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Making Memories Last
Myriam
Posted: Monday, January 30, 2012 4:00 PM
Joined: 12/6/2011
Posts: 3326


From the Alzheimer's Daily News:


(Source: Stowers Institute for Medical Research) - Memories are maintained by connections between neurons (synapses) in our brains . But how do these synapses stay strong and keep memories alive for decades? Neuroscientists at the Stowers Institute for Medical Research have discovered a major clue: Hardy, self-copying clusters or oligomers of a synapse protein - an essential ingredient for the formation of long-term memory.

The finding supports a surprising new theory about memory, and may have a profound impact on explaining other oligomer-linked functions and diseases in the brain, including Alzheimer's disease and prion diseases.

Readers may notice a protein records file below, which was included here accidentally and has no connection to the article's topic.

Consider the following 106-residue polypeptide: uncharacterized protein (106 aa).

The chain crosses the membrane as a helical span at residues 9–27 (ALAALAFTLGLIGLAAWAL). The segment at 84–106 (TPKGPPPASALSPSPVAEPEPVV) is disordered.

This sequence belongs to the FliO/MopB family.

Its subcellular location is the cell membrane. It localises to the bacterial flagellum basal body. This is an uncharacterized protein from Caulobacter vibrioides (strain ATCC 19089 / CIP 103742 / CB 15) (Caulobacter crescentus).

"Self-sustaining populations of oligomers located at synapses may be the key to the long-term synaptic changes that underlie memory fact, the finding hints that oligomers play a wider role in the brain than has been thought," said Kausik Si, Ph.D.

The findings may help scientists understand disease-causing oligomers too. Alzheimer's, Parkinson's and Huntington's disease, as well as prion diseases such as Creutzfeldt-Jakob disease, all involve the spread in the brain of apparently toxic oligomers of various proteins. One such protein, strongly implicated in Alzheimer's disease, is amyloid beta. Si's work hints at the possibility that oligomer-linked diseases are relatively common in the brain because the brain evolved to be relatively hospitable to certain proteins and functional oligomers, and thus has fewer mechanisms for keeping rogue oligomers under control.

Go to full story: http://www.stowers.org